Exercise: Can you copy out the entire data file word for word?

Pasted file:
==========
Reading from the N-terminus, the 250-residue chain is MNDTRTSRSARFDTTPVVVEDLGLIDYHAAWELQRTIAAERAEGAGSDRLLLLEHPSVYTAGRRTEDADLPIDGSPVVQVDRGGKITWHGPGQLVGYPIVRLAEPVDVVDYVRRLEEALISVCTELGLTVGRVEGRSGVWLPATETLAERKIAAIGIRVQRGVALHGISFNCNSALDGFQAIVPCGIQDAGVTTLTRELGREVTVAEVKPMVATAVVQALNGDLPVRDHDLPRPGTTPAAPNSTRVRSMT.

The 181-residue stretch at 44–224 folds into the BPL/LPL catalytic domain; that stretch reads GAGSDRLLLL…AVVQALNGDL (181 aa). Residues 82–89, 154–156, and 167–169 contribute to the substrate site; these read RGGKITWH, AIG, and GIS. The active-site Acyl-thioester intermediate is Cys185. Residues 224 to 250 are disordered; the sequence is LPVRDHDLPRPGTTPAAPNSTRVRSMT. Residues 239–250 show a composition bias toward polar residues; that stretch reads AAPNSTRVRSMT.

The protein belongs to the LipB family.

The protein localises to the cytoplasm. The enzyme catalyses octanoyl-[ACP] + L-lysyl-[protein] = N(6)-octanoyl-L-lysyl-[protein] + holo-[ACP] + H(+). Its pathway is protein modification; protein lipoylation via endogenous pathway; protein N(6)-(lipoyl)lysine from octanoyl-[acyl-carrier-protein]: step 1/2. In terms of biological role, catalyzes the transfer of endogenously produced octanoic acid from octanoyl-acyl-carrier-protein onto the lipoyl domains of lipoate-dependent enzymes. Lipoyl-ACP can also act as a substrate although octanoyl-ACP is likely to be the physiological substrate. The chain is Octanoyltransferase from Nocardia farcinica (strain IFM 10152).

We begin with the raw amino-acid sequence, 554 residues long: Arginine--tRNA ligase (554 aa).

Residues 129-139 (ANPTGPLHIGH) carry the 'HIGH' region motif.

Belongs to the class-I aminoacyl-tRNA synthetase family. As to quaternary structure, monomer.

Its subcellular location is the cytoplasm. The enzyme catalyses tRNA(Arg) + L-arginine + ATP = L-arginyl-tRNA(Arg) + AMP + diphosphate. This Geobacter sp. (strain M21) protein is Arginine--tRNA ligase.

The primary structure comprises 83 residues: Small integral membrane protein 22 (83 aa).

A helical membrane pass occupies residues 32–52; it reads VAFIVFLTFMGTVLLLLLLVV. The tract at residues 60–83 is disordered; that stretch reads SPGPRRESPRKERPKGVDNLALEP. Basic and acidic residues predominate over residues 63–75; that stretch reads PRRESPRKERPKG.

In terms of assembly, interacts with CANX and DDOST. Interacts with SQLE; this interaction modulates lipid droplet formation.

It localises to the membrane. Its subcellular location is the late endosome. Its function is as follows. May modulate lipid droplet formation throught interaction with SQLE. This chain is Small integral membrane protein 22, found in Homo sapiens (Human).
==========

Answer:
Reading from the N-terminus, the 250-residue chain is MNDTRTSRSARFDTTPVVVEDLGLIDYHAAWELQRTIAAERAEGAGSDRLLLLEHPSVYTAGRRTEDADLPIDGSPVVQVDRGGKITWHGPGQLVGYPIVRLAEPVDVVDYVRRLEEALISVCTELGLTVGRVEGRSGVWLPATETLAERKIAAIGIRVQRGVALHGISFNCNSALDGFQAIVPCGIQDAGVTTLTRELGREVTVAEVKPMVATAVVQALNGDLPVRDHDLPRPGTTPAAPNSTRVRSMT.

The 181-residue stretch at 44–224 folds into the BPL/LPL catalytic domain; that stretch reads GAGSDRLLLL…AVVQALNGDL (181 aa). Residues 82–89, 154–156, and 167–169 contribute to the substrate site; these read RGGKITWH, AIG, and GIS. The active-site Acyl-thioester intermediate is Cys185. Residues 224 to 250 are disordered; the sequence is LPVRDHDLPRPGTTPAAPNSTRVRSMT. Residues 239–250 show a composition bias toward polar residues; that stretch reads AAPNSTRVRSMT.

The protein belongs to the LipB family.

The protein localises to the cytoplasm. The enzyme catalyses octanoyl-[ACP] + L-lysyl-[protein] = N(6)-octanoyl-L-lysyl-[protein] + holo-[ACP] + H(+). Its pathway is protein modification; protein lipoylation via endogenous pathway; protein N(6)-(lipoyl)lysine from octanoyl-[acyl-carrier-protein]: step 1/2. In terms of biological role, catalyzes the transfer of endogenously produced octanoic acid from octanoyl-acyl-carrier-protein onto the lipoyl domains of lipoate-dependent enzymes. Lipoyl-ACP can also act as a substrate although octanoyl-ACP is likely to be the physiological substrate. The chain is Octanoyltransferase from Nocardia farcinica (strain IFM 10152).

We begin with the raw amino-acid sequence, 554 residues long: Arginine--tRNA ligase (554 aa).

Residues 129-139 (ANPTGPLHIGH) carry the 'HIGH' region motif.

Belongs to the class-I aminoacyl-tRNA synthetase family. As to quaternary structure, monomer.

Its subcellular location is the cytoplasm. The enzyme catalyses tRNA(Arg) + L-arginine + ATP = L-arginyl-tRNA(Arg) + AMP + diphosphate. This Geobacter sp. (strain M21) protein is Arginine--tRNA ligase.

The primary structure comprises 83 residues: Small integral membrane protein 22 (83 aa).

A helical membrane pass occupies residues 32–52; it reads VAFIVFLTFMGTVLLLLLLVV. The tract at residues 60–83 is disordered; that stretch reads SPGPRRESPRKERPKGVDNLALEP. Basic and acidic residues predominate over residues 63–75; that stretch reads PRRESPRKERPKG.

In terms of assembly, interacts with CANX and DDOST. Interacts with SQLE; this interaction modulates lipid droplet formation.

It localises to the membrane. Its subcellular location is the late endosome. Its function is as follows. May modulate lipid droplet formation throught interaction with SQLE. This chain is Small integral membrane protein 22, found in Homo sapiens (Human).